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A general view at St Joseph's Hospital in Ennis. Photograph by John Kelly

€40m hospital for elderly?

STAFF and residents at St Joseph’s Geriatric Hospital, Ennis may be transferred to a €40 million state-of-the-art elderly care hospital, if a new development proposal is delivered by the Government within the next two years.

A general view at St Joseph's Hospital in Ennis. Photograph by John Kelly
A general view at St Joseph’s Hospital in Ennis. Photograph by John Kelly

The Clare Champion understands that one of the options being seriously assessed by the Health Service Executive is the construction of a multi-million euro community hospital on a greenfield site in the Ennis area, to ensure full compliance with HIQA’s premises and physical environment regulations.

It is understood the HSE has been given over two years to implement a plan that would necessitate a complete refurbishment of St Joseph’s, with its associated logistical problems, revamping an old building or building a purpose-built facility on a new site.

The HSE Mid-West was given an opportunity to comment on the information furnished to The Clare Champion but there was no response at the time of going to press.

While nursing home providers have been requested to comply with regulatory accommodation standards by July 2015, it is believed that St Joseph’s has been given until 2016 to fully comply with HIQA standards concerning ensuite and washing facilities, in view of the fact it is a relatively old building

Staff in St Joseph’s were recently briefed about the different development options that are being considered by HSE management.

Concern has been expressed about the impact on St Joseph’s of the introduction of a respite charge for patients of €180 a week since July. Before this charge, St Joseph’s would have got about four to five patients a week for Units 1, 2 and 4 but there have been no respite admissions in the last few weeks.

The HSE’s capital and strategic plan contains a commitment to identify a single greenfield site for the provision of multiple services required for community care in Ennis and the greater Clare region.

Regardless of what option is taken, HSE West Forum member, Councillor Brian Meaney,  has called on all Oireachtas members and local public representatives to unite behind a campaign to progress the provision of the best possible long-stay elderly care facility for the county.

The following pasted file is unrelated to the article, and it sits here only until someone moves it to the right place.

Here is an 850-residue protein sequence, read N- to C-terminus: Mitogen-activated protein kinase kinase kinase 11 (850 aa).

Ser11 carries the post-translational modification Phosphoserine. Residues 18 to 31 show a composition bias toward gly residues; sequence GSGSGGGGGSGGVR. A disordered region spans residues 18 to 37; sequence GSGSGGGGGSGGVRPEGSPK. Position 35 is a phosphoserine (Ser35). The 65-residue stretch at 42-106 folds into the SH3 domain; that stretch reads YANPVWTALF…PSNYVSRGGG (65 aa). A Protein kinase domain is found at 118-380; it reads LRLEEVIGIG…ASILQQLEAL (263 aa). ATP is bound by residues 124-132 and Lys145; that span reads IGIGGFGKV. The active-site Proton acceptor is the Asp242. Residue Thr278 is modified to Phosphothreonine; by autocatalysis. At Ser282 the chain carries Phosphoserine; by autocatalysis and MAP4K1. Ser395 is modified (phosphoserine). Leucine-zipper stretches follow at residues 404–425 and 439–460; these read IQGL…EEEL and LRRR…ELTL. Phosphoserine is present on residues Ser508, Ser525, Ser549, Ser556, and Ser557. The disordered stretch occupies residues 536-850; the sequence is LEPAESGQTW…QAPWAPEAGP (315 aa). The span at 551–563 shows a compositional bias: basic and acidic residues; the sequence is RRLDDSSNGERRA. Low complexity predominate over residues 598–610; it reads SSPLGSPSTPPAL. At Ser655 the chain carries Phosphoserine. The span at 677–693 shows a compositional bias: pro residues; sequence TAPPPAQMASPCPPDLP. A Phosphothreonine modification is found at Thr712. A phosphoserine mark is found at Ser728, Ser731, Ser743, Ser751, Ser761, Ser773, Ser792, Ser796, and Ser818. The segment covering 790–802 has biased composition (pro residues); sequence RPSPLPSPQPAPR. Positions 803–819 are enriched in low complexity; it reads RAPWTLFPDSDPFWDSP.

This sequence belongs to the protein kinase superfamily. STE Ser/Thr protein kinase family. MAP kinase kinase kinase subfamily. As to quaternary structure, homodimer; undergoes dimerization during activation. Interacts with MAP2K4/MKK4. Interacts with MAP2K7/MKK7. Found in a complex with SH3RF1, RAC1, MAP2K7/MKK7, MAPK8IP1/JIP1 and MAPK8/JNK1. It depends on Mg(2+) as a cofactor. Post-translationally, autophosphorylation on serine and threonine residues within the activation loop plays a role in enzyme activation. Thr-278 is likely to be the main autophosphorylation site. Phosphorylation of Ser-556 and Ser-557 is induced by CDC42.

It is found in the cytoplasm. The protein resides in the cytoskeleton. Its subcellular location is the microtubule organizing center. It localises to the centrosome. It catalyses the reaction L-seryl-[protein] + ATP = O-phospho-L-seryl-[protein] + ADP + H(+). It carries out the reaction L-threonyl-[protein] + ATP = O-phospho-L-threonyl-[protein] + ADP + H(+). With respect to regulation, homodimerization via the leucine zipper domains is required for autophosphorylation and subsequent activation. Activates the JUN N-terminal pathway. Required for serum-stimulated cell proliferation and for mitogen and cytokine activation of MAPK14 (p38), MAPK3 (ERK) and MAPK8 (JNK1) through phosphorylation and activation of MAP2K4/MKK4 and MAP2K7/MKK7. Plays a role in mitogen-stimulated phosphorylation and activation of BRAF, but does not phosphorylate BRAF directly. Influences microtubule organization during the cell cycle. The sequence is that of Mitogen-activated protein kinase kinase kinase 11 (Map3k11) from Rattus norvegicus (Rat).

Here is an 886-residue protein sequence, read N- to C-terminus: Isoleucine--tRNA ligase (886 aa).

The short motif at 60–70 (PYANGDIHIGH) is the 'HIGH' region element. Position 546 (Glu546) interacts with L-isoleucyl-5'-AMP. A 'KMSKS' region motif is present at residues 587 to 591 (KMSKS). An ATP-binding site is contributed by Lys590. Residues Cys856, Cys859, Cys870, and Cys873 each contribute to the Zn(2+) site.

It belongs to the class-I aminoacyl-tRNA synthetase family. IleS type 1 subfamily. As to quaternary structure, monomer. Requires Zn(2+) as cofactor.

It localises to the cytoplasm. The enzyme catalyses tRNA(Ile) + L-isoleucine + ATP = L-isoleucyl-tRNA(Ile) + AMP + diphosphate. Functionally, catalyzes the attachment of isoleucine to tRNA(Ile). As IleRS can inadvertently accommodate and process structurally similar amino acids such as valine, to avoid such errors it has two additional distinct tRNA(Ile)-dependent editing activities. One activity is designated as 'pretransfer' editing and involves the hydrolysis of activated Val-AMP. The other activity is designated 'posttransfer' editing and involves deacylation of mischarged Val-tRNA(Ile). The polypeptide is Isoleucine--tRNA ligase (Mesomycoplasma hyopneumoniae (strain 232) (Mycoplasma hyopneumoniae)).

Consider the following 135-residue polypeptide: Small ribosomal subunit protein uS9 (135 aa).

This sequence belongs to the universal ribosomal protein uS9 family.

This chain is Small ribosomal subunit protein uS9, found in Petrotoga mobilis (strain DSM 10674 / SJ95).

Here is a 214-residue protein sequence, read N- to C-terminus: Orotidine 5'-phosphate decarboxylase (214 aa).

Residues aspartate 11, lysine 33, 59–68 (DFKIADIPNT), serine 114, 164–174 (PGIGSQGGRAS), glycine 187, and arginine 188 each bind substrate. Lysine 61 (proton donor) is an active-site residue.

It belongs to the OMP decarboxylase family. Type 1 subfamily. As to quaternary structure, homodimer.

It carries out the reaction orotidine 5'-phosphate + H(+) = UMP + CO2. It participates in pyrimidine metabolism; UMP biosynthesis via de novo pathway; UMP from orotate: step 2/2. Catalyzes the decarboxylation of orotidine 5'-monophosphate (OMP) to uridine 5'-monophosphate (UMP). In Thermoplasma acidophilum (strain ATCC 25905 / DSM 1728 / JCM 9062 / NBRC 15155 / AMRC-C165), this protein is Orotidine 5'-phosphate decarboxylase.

“Change is inevitable in the future of St Joseph’s but it is difficult to predict what that change will be, given the financial constraints currently in force. It is time for Clare people to rally around St Joseph’s Hospital and seek political commitment for the development of HSE elderly care facilities in the county.

“The age and layout of the building is from another era and does represent a challenge to the HSE in staying in-line with ever-evolving healthcare standards but it is clear from the report and comments from the residents that, despite the limitations of the building, the very best care possible is being provided,” he said.

He expressed concern about the lack of political commitment to progress the new health facility for the county.  “Any new development will have to be prioritised in the political realm,” he said.

Previous inspections undertaken by HIQA have found that parts of the building were deemed unsuitable, despite the high quality of care provided in the premises.

While an unannounced HIQA inspection over two days in November 2012 found residents were well cared for overall, its official inspection report identified that parts of the building were not suitable for long-term residential care, which impacted on the privacy, dignity and choice of residents.

The report stated the provider was aware that the building was structurally unsuitable and did not comply with legal requirements and had previously told inspectors that a plan would be developed to reduce the remaining multi-occupancy rooms to single and twin bedrooms.

“The layout of the building significantly compromised the dignity of residents, particularly those with high dependency levels. Due to the limited access to communal areas, residents in shared bedrooms spent much of the day in bed, or sitting beside their beds. They had no means of enjoying quiet time or having private discussions with staff or visitors. Lack of access to adequate communal space impacted greatly on the opportunities for residents to engage with each other socially,” the report stated.

“The provider stated that a plan for this development would be prepared in 2012. Since the last inspection, there has been no progress in addressing the identified deficits in the building, although the deputy person in charge said that there would be a management meeting in December 2012 to discuss the building plan.

“The age, design and layout of the building presented many challenges in complying with the regulations and standards. The inspector noted inadequate day and dining space, institutional bedroom accommodation and a lack of private space for residents to meet visitors.

“There were inadequate sanitary facilities and residents did not have a choice of whether to take a shower or a bath, as there was no bath.”

By Dan Danaher

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